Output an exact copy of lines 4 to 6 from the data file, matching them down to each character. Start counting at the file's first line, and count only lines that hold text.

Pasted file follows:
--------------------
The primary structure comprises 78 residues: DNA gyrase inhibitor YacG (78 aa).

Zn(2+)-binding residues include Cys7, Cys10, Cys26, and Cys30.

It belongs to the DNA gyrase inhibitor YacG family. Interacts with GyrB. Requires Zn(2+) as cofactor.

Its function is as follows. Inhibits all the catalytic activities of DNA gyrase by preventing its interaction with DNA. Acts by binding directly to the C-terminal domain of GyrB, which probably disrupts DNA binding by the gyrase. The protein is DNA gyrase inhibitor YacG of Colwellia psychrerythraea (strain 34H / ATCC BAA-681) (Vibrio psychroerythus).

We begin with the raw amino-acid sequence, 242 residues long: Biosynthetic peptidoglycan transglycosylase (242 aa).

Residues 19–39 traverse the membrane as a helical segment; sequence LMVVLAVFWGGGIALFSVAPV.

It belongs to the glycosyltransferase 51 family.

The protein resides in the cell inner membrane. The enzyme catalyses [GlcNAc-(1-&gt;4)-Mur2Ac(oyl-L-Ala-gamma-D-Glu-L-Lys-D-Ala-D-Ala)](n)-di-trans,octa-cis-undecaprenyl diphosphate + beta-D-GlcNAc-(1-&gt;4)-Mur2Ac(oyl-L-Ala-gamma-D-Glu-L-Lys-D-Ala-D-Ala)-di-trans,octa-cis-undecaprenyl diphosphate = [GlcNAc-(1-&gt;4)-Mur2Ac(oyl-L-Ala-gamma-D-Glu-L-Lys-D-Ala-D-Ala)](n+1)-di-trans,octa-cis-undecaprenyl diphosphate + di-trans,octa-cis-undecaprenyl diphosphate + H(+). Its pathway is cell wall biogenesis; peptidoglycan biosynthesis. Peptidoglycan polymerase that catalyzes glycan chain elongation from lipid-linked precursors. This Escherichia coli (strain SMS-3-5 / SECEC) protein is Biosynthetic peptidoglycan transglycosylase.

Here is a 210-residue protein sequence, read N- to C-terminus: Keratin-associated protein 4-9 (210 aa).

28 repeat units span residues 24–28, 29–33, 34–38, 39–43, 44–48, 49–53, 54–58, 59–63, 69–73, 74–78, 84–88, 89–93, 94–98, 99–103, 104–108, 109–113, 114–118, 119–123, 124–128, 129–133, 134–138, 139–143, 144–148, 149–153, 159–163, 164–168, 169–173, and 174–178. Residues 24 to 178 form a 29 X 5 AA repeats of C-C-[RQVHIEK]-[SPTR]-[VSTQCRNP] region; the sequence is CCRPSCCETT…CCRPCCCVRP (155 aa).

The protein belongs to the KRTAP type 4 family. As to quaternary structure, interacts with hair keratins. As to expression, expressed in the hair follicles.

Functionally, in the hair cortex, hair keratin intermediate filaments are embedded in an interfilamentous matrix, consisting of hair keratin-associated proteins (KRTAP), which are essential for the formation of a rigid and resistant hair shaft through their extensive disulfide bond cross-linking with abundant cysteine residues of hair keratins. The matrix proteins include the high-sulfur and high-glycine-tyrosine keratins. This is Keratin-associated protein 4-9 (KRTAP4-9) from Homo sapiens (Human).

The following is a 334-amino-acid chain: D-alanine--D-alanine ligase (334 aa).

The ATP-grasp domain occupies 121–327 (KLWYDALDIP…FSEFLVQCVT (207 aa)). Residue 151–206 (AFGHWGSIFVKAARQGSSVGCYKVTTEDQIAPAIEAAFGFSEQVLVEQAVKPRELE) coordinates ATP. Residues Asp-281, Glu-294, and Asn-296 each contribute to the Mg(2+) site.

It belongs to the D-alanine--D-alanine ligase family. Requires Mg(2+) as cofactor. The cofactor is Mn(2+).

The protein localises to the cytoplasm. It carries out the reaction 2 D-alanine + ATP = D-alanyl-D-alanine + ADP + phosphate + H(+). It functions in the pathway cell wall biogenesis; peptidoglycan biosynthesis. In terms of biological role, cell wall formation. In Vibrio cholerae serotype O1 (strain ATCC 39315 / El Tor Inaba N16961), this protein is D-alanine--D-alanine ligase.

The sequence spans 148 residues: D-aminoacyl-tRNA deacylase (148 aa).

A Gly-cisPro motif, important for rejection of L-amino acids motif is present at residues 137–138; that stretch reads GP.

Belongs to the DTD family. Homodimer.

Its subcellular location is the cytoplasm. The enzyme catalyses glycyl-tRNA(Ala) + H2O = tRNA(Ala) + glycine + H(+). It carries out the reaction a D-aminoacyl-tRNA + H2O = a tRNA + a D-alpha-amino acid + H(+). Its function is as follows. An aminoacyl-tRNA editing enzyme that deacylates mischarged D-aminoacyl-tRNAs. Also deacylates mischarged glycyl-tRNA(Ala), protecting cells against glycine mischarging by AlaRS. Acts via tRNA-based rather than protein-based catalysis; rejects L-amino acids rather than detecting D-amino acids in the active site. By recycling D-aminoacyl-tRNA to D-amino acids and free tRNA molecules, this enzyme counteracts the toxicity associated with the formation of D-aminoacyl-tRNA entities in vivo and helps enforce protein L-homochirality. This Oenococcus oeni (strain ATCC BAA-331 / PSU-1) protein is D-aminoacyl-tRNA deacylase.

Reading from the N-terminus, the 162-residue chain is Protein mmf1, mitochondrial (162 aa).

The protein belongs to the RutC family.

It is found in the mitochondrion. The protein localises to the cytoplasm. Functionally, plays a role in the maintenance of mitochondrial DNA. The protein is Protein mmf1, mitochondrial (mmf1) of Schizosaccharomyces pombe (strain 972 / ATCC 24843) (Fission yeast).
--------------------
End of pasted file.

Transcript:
Its function is as follows. Inhibits all the catalytic activities of DNA gyrase by preventing its interaction with DNA. Acts by binding directly to the C-terminal domain of GyrB, which probably disrupts DNA binding by the gyrase. The protein is DNA gyrase inhibitor YacG of Colwellia psychrerythraea (strain 34H / ATCC BAA-681) (Vibrio psychroerythus).

We begin with the raw amino-acid sequence, 242 residues long: Biosynthetic peptidoglycan transglycosylase (242 aa).

Residues 19–39 traverse the membrane as a helical segment; sequence LMVVLAVFWGGGIALFSVAPV.